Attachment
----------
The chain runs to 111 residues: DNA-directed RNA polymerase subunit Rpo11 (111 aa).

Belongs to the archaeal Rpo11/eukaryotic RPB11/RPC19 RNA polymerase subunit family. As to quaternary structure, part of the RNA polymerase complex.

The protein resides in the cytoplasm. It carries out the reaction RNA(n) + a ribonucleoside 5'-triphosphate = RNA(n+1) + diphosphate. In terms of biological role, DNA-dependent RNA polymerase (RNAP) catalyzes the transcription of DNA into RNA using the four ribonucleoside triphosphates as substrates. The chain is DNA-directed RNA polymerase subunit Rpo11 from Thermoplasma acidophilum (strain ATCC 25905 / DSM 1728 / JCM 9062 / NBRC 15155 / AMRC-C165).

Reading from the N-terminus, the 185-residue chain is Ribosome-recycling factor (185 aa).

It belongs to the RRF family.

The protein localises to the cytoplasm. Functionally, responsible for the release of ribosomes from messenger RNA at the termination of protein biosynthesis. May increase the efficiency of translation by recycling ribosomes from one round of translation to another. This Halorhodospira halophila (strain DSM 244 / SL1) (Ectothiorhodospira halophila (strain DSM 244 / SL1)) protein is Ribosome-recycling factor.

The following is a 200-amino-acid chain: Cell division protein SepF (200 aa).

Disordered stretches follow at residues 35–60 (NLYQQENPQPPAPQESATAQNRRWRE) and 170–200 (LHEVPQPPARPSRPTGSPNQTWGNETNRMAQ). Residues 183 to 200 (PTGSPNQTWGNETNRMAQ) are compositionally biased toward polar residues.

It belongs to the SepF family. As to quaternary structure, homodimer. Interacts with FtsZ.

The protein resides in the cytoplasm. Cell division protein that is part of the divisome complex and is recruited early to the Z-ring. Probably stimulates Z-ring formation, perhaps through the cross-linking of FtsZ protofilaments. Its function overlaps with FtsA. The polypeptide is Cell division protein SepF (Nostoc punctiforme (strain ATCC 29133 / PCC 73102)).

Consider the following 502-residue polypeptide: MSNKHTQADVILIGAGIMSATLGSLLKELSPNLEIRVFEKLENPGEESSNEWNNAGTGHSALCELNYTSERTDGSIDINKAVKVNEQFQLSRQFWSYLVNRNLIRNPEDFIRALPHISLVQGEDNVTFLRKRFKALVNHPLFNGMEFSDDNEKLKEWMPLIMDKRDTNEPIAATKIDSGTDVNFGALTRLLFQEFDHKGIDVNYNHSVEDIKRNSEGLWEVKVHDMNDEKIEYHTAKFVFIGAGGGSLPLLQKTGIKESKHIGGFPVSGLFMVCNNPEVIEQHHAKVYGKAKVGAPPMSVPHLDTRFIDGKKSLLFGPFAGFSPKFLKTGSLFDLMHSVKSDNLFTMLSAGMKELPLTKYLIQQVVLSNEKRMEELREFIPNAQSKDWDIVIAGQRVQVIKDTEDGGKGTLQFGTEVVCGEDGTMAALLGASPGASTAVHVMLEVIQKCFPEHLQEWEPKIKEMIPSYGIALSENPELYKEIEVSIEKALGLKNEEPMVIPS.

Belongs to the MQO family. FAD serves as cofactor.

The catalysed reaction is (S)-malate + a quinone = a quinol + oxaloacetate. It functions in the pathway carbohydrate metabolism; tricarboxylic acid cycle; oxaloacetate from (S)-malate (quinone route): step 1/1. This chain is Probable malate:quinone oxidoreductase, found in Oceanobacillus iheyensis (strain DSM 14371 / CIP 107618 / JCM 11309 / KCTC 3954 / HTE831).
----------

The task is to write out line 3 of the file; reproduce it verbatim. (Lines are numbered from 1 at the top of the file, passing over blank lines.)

The protein resides in the cytoplasm. It carries out the reaction RNA(n) + a ribonucleoside 5'-triphosphate = RNA(n+1) + diphosphate. In terms of biological role, DNA-dependent RNA polymerase (RNAP) catalyzes the transcription of DNA into RNA using the four ribonucleoside triphosphates as substrates. The chain is DNA-directed RNA polymerase subunit Rpo11 from Thermoplasma acidophilum (strain ATCC 25905 / DSM 1728 / JCM 9062 / NBRC 15155 / AMRC-C165).